If you are also seduced into buying a Christmas Bush keep in mind that its a case of what you see is what you get. Buy the plant with the red-est flowers, they won’t change colour at a later date.



I’ve always been a sucker for taking photos of the ‘scribbles’ on gum trees so its been interesting to hear that only recently that a group of retired CSIRO scientists has finallly worked out the life cycle of the little moths whose caterpillars make their marks on our local gum trees.


The first scribbly gum moth was described and  named by a English school teacher Edward Meyrick in 1935. The moth’s name Ogmograptis scribula, combines ogmos, Greek for furrow; graptis, Greek for inscribed/painted; and scribula, Latin for writing.

Meanjin has a feature story on the discovery; while CSIRO’s story  here provides a useful diagram for deciphering your local scribble.

Advice to the love lorn

I feel like an avian agony aunt! Our White Leghorn has decided to go broody. Every day she sits in the nesting box, waiting for a chooky miracle to occur. And it would be a miracle as we have no rooster so therefore no fertile eggs for her to hatch. So far that minor fact has not deterred her.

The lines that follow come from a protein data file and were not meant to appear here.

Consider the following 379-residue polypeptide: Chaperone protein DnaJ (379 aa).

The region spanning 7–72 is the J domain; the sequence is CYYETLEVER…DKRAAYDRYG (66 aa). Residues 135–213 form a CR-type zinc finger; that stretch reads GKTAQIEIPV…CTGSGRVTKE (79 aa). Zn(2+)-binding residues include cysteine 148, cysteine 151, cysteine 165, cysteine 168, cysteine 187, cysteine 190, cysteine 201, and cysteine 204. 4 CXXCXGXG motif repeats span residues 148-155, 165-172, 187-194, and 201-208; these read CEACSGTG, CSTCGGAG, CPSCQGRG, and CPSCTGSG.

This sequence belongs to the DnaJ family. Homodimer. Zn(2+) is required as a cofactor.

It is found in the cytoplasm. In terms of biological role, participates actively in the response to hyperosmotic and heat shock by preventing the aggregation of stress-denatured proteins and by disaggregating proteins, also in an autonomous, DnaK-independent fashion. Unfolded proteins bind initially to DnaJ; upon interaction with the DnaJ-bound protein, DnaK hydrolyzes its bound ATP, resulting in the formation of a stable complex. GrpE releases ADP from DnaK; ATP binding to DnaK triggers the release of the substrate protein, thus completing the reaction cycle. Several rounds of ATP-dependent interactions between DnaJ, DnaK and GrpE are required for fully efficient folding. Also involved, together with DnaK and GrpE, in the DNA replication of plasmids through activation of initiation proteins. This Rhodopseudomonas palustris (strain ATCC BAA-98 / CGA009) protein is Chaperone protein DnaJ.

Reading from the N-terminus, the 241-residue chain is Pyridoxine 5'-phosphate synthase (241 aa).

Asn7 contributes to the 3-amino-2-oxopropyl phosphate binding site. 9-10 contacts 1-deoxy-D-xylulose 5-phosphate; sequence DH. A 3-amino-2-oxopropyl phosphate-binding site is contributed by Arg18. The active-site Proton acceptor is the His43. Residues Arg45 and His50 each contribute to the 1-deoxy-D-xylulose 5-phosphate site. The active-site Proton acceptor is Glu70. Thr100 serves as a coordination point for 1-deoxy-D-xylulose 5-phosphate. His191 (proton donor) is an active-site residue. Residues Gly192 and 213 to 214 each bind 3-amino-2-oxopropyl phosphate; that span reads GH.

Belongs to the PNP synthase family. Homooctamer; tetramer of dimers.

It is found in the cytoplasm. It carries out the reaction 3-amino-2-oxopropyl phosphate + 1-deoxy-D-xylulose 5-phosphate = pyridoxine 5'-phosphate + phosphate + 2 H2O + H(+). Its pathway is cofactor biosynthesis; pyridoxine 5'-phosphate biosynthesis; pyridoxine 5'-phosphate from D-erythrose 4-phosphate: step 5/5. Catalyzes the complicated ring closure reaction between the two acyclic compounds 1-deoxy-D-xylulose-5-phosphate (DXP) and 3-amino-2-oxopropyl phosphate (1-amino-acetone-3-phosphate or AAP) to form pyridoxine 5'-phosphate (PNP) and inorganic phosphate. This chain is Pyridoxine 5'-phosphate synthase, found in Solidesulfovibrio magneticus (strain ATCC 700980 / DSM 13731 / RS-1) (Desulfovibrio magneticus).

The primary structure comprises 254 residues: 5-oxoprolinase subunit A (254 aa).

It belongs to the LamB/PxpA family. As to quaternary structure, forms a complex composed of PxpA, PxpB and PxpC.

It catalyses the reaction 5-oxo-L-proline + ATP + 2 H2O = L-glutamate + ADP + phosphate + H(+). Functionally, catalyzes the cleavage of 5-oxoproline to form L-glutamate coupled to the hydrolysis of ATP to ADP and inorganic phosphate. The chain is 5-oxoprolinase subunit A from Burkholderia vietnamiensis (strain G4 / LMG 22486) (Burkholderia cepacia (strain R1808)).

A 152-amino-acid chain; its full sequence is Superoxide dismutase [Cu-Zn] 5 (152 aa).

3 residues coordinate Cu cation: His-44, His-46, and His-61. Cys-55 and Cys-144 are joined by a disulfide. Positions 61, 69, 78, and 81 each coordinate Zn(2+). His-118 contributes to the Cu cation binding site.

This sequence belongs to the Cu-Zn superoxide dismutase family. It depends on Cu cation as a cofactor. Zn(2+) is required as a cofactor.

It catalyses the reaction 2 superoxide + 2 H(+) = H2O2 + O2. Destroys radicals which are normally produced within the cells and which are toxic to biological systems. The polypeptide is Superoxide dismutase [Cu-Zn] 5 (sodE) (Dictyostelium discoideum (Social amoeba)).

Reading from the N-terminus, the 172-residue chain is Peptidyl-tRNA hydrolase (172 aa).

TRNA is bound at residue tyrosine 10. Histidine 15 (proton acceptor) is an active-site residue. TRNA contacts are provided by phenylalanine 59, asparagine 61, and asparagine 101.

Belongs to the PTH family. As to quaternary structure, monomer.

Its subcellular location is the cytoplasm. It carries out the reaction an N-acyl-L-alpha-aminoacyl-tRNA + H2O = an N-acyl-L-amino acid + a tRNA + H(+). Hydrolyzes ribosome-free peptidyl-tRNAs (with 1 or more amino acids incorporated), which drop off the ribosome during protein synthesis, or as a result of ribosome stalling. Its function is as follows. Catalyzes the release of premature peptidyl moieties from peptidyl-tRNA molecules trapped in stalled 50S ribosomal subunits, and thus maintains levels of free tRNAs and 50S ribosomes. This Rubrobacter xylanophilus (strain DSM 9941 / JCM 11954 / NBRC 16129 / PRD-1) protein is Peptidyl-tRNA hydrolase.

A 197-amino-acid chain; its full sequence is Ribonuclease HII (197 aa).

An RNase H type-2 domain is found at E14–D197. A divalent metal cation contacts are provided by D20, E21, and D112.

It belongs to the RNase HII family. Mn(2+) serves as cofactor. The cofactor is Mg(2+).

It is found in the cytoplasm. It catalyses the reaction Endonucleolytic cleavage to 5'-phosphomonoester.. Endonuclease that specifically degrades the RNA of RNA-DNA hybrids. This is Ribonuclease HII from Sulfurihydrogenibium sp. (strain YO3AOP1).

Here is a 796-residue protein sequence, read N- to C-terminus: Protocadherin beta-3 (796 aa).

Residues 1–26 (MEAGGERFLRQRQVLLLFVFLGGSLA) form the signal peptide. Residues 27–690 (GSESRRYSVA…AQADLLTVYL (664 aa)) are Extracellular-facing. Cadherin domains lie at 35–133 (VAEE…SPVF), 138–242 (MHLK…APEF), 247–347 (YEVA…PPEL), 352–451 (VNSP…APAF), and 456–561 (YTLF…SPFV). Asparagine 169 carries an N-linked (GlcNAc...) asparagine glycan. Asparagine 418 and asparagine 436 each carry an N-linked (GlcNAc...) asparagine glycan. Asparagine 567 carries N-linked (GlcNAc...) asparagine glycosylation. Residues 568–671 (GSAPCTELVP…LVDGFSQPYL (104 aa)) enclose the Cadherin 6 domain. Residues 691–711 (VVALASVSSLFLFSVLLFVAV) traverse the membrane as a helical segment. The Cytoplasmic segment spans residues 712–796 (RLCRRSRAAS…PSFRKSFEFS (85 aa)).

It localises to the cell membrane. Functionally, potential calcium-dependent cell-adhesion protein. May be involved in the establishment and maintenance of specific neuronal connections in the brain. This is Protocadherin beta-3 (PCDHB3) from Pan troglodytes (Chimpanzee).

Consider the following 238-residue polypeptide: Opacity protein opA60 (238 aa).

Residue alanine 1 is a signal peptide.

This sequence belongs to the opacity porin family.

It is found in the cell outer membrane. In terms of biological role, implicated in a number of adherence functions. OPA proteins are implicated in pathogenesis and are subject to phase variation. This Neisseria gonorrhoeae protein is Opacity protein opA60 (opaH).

I regularly heave her off the nest and send her out for food and company with the other girls, but she just ends up back where she started. It is no doubt a contest of wills and as long as she isn’t starving herself I’m not too worried. At least she isn’t pecking me (well so far) when I interrupt her eggy reverie.

There’s not much I can do either for our other love lorn local bird. We have had a male Koel (a native cuckoo) calling long and loud for a mate these past three weeks. Indeed he starts calling at 4.00 am in his effort to find a mate. So far we are yet to hear a reply to his plaintive call. We only get Koels in Canberra at this time of the year as they migrate from elsewhere on the east coast of Australia.

You can see and hear him here, pardon the shaky hand-held camera (I know David Stratton would not approve).
Should you see a female Koel, attractively striped in brown and white, please send her in our direction. The neighbourhood would appreciate it!